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Hepatitis

Hepatitis

Hepatitis is a disease that causes inflammation of the liver and interferes with its normal function. Hepatitis can be caused by infection (usually by a virus), excessive alcohol use, medicine, or a problem with the immune system.

The three most common types of viral hepatitis are hepatitis A, hepatitis B, and hepatitis C. Viral hepatitis is contagious. All three types of viral hepatitis (A, B, and C) can be spread through contact with body fluids. Hepatitis A can also spread when people consume food or water contaminated by stool (feces) containing the virus.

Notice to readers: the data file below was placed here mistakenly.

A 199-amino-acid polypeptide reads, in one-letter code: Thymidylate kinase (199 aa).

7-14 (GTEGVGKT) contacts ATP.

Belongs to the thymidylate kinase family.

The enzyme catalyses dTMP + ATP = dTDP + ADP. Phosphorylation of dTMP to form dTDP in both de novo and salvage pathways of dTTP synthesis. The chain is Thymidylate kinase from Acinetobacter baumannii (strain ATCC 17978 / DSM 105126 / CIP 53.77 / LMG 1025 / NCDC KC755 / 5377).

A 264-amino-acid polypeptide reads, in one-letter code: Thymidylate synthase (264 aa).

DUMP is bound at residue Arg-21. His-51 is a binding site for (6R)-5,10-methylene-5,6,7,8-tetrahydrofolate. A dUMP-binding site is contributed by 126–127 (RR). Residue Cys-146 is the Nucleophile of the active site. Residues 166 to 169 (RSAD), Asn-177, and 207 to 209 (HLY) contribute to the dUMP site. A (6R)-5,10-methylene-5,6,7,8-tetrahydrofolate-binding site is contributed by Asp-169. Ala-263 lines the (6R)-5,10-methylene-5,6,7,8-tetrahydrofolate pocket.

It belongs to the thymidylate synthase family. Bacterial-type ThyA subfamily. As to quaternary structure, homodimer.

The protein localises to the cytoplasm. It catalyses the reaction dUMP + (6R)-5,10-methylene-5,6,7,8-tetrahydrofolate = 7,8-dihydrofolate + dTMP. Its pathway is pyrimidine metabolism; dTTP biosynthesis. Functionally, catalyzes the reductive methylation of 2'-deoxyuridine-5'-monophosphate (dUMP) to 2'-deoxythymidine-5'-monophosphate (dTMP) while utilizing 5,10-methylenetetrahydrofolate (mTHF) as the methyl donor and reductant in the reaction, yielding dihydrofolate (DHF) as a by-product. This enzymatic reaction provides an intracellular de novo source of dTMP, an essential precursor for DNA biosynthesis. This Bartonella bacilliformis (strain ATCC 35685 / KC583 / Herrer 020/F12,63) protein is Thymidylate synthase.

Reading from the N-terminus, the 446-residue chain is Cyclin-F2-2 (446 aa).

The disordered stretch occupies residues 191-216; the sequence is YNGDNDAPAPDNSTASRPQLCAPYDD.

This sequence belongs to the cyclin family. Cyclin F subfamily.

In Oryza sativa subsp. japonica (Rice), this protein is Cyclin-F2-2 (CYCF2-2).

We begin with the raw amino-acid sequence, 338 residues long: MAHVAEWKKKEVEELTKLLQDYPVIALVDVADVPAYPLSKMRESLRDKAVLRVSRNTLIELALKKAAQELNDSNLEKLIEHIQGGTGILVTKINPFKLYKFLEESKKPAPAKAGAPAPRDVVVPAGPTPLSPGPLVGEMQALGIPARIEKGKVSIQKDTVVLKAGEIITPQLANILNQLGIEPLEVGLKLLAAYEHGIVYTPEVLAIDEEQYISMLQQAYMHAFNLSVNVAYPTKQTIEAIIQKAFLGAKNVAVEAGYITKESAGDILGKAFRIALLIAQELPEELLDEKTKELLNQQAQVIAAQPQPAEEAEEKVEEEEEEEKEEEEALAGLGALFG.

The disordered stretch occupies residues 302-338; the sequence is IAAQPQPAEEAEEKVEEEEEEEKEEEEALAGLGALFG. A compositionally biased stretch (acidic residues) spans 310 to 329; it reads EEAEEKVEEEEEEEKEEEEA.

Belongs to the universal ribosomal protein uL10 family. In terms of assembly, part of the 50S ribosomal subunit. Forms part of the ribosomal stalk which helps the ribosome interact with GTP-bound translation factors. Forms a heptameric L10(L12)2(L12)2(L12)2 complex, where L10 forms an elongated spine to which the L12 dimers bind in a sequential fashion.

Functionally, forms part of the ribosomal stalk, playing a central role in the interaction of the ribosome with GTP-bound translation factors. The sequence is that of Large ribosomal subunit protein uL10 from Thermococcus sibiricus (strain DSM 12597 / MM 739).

Symptoms of hepatitis can last for weeks to months. They include:

  • Yellowing of the skin and eyes (jaundice).
  • Weight loss and lack of appetite.
  • Discomfort in the upper right abdomen.
  • Nausea and vomiting.
  • Brownish urine.
  • Fatigue.

Some types of hepatitis can cause serious, long-term complications, such as severe and permanent liver damage.

Current as of: June 4, 2014

Author: Healthwise Staff

Medical Review: Kathleen Romito, MD - Family Medicine & W. Thomas London, MD - Hepatology

This information does not replace the advice of a doctor. Healthwise, Incorporated disclaims any warranty or liability for your use of this information. Your use of this information means that you agree to the Terms of Use. How this information was developed to help you make better health decisions.

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